The Office bloopers normally end in uncontrollable laughter among the cast and crew, which makes it pretty impressive that a few have actually ended up in episodes. For example, a famous Season 2 Office cold open with Jim and Dwight was actually a total accident. But as Jenna Fischer and Angela Kinsey revealed in their Feb. 5 Office Ladies podcast episode, the blooper was just too good not to include.
Episode 8, "Performance Review," opens with Dwight sitting on a yoga ball instead of his normal desk chair, explaining to Jim the pros of using a fitness orb, all while bouncing around and making heavy breathing sounds. The opening ends with Jim puncturing the ball with scissors, popping it immediately, and making Dwight fall straight to the floor. But, believe it or not, the ball was never supposed to pop.
Fischer and Kinsey explained that the ball was supposed to slowly deflate with Dwight still sitting on it as Jim gave his typical smug look to the camera. However, actor John Krasinski accidentally hit the seam of the ball, resulting in the cold open fans know and love.
Per the podcast, 17 fitness orbs were purchased for the scene. Three of them were used for Krasinski to practice with, and a handful were used for takes that went relatively smoothly with the ball slowly deflating, sending Dwight on a slow ride down. But Krasinski's streak ended with the final ball. "On that last take, John hit the seam and you can see the shock on Rainn's [Wilson] face," Fischer said. "We were all completely shocked."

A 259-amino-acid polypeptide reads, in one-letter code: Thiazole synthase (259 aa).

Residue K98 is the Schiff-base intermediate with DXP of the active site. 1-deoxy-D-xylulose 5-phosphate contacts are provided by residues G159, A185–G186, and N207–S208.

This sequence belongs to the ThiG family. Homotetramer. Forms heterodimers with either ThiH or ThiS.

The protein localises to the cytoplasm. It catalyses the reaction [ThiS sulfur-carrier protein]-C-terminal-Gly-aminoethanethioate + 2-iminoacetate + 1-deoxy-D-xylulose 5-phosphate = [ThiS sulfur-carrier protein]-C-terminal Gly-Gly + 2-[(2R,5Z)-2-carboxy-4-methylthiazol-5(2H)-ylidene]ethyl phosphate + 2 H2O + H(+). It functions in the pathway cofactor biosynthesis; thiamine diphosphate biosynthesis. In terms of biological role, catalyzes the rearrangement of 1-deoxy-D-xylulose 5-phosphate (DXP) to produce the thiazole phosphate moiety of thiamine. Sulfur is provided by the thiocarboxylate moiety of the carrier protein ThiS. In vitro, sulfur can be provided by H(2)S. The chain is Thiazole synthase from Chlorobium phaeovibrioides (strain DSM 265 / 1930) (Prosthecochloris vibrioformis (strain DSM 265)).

What makes the scene even better is that you can see just how shocked the actors are. Before lunging out of the shot, Krasinski covers his mouth and, if you turn the volume up, you can hear him, through stifled laughter, say, "What?!" In a 2007 interview with Esquire, Krasinski even called this prank one of the best. "I was supposed to puncture it, and it was supposed to slowly deflate, but on the eighth take I hit the seam of the ball, and it just ripped open," he said. "He fell down and hit his head."
No wonder the moment almost didn't make it to air. Per Fischer and Kinsey, writer Larry Wilmore (also known as Mr. Brown from "Diversity Day") fought to use this take as the cold open. Fischer said it best: "He fought for that and he was right."